• Bournemouth Library staff to see their pay reduced as part of jobs “realignment” – Daily Echo. “Library managers in Bournemouth will see their pay reduced as part of a “realignment” of jobs. The changes will see all the town’s 22 libraries kept open, without a reduction in opening hours, according to the council. However, new management roles will be created with pay based on scales in use in neighbouring Poole. At a council meeting on Tuesday, Cllr Jackie Edwards asked whether the staff were being “downgraded”. “I believe one of the consequences of the Bournemouth library service merger with Poole is the proposed downgrading of all the library managers, assistant and stock managers, approximately 30 people,” she said.”. All paid according to the (lower) Poole pay scale due combination with that service. Three year pay protection.
  • Bradford – Comic artist to host drawing workshops in district’s libraries – Telegraph and Argus. “Dr. Simpo has been a favourite with children at art workshops delivered as part of the annual Thought Bubble Festival. “
  • Bristol – Bristol libraries host UK’s first drag queen storytelling sessions for children – Bristol Post. “The brainchild of Tom Canham, ‘Drag Queen Story Time’ aims to teach children of all ages to embrace their individuality and spread a message of tolerance.” … “A crowd-funding campaign was launched in May to fund books and the essential DBS checks and the first ever session took place during Bristol Pride on July 8″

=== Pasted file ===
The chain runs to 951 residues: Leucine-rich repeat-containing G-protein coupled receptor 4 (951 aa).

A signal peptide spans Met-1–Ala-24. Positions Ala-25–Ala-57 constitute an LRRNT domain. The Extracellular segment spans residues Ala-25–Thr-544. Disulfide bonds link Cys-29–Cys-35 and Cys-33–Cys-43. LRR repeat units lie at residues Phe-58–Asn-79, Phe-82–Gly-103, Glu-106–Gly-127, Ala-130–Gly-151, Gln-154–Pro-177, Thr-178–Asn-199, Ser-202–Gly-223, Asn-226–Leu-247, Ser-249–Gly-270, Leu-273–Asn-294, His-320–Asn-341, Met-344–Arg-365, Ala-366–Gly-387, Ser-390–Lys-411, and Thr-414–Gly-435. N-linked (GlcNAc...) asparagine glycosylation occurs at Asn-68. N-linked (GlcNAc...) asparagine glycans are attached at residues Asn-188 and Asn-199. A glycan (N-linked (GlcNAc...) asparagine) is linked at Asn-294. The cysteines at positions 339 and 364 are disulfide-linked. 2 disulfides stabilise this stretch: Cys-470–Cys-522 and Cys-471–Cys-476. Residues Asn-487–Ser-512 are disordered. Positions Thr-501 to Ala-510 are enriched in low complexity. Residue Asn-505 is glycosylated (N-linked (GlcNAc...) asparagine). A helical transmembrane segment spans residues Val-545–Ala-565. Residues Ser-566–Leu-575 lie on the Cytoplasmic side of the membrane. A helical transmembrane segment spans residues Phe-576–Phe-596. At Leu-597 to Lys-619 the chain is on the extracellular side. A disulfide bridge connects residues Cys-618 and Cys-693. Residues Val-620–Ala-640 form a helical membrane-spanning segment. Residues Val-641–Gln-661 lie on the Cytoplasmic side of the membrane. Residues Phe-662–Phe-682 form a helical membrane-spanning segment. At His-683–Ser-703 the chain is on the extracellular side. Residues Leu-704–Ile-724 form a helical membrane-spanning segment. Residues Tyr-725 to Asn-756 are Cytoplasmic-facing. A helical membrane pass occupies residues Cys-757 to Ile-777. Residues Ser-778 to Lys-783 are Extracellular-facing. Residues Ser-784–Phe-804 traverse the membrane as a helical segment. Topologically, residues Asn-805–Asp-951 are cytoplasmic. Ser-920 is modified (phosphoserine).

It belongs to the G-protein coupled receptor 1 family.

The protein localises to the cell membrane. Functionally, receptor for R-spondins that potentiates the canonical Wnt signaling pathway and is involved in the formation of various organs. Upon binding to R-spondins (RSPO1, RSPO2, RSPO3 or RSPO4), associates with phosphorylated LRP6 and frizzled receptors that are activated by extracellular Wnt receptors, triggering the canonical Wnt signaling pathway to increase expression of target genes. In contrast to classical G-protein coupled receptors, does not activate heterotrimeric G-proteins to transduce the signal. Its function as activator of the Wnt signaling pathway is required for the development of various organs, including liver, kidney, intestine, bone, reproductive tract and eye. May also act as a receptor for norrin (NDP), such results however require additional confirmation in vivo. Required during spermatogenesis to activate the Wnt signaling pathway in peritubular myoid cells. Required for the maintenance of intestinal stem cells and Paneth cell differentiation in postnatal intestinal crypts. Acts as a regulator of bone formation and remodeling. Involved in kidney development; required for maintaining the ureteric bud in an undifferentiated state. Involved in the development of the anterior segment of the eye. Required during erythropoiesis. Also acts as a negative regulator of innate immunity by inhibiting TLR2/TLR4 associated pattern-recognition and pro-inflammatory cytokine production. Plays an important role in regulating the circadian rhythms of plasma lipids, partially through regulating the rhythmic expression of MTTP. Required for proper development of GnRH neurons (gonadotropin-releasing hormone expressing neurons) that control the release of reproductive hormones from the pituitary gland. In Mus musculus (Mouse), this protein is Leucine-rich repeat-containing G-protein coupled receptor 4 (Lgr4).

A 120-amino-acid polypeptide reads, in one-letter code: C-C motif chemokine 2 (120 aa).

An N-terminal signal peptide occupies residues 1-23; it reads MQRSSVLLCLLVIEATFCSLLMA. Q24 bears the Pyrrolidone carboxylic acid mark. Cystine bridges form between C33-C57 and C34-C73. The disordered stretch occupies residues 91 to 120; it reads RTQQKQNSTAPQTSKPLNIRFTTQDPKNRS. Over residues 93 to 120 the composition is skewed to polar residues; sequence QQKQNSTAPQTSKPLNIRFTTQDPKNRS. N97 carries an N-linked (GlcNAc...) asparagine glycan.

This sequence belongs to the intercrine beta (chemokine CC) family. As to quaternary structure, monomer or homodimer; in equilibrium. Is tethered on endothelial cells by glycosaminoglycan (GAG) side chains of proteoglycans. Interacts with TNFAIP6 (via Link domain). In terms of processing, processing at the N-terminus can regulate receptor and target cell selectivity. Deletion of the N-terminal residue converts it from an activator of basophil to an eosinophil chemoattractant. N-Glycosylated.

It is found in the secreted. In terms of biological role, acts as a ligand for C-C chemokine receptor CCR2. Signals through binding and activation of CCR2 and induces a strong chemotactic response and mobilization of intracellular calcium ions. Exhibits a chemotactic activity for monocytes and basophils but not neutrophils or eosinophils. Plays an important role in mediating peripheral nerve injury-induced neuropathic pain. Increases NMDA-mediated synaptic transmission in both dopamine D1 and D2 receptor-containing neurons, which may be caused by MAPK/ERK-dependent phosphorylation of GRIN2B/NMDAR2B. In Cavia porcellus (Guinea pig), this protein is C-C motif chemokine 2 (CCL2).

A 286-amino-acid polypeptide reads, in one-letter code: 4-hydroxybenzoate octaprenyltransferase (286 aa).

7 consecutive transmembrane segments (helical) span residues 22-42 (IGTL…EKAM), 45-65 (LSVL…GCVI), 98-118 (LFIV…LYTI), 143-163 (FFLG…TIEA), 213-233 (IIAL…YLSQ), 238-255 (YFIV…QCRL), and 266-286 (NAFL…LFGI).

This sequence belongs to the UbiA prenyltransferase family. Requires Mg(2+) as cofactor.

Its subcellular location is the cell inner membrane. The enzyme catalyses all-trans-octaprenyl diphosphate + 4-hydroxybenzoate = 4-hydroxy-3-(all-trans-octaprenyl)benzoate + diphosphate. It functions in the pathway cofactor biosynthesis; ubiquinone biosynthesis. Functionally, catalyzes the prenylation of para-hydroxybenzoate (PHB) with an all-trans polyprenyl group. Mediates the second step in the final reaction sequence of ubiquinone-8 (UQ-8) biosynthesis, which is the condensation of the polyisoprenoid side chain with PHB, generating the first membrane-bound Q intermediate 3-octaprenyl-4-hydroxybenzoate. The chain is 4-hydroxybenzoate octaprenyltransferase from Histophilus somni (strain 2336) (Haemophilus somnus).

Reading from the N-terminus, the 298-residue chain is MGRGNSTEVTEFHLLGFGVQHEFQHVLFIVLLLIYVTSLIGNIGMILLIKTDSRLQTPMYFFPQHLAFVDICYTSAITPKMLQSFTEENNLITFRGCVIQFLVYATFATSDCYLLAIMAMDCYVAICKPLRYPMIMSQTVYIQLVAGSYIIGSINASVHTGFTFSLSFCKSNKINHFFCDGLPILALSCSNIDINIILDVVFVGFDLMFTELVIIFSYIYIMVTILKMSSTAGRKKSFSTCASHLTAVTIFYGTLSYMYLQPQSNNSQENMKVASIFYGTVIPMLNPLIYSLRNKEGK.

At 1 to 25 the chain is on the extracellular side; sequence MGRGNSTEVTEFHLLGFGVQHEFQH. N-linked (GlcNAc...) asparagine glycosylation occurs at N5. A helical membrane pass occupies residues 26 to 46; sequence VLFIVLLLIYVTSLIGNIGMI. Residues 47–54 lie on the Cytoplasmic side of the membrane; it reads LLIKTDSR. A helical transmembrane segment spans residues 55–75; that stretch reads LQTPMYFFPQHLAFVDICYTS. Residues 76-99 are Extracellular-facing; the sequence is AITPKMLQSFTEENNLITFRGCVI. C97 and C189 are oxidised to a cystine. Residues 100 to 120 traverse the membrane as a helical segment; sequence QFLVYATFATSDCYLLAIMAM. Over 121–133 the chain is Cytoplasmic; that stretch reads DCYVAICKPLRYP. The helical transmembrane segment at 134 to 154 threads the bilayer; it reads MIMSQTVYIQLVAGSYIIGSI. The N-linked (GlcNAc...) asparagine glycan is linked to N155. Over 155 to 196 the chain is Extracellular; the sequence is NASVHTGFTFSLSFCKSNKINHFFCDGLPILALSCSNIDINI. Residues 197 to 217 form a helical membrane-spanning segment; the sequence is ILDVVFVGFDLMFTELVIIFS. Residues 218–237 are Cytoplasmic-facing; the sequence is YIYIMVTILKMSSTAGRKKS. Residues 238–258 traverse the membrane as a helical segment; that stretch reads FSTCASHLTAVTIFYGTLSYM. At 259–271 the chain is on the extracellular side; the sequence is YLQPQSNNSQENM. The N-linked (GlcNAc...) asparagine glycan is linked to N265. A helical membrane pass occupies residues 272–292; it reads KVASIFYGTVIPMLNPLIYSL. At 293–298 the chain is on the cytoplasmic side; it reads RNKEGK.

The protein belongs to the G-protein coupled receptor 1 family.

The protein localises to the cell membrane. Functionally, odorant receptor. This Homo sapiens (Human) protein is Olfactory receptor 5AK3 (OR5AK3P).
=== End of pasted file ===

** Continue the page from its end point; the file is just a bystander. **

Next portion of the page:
• Bristol – “Libraries are the lifeblood of our communities’ – Bristol 247. “the fact remains that once the dust has settled and the public purse is healthy once more, the library doors that have been closed, that granted access to a world of information for generations, are likely never to open again.”
  • Bury – New Bury Council policy hopes to make it easier for groups to take over council assets – This is Lancashire. “The new policy means applications from groups to buy community assets from the council will be considered against ‘key tests’ designed to ensure a deal which is best for the council and residents. “
  • Central Bedfordshire – Four Central Bedfordshire libraries to have opening hours slashed – Bedfordshire News. £56k cut, “Following the public consultation these targets have now been reduced by almost £30,000 – meaning eight libraries will now see a either an increase in opening times or no reduction at all – and all will now be open on Saturdays. However four venues across the local authority area will be open for less time – including Ampthill, Houghton Regis, Dunstable and Leighton Buzzard.”
  • Cumbria – Future of West Cumbria’s branch libraries up for debate – News and Star. “People are being asked what they would like to see happen to libraries at Hensingham, Kells and Mirehouse in the future. Cumbria county Council wants to know how it can make better use of the libraries. A spokesman said: “All of these libraries are open for less than 10 hours service a week and levels of use, in terms of visits, PC use, and book borrowing, is low.”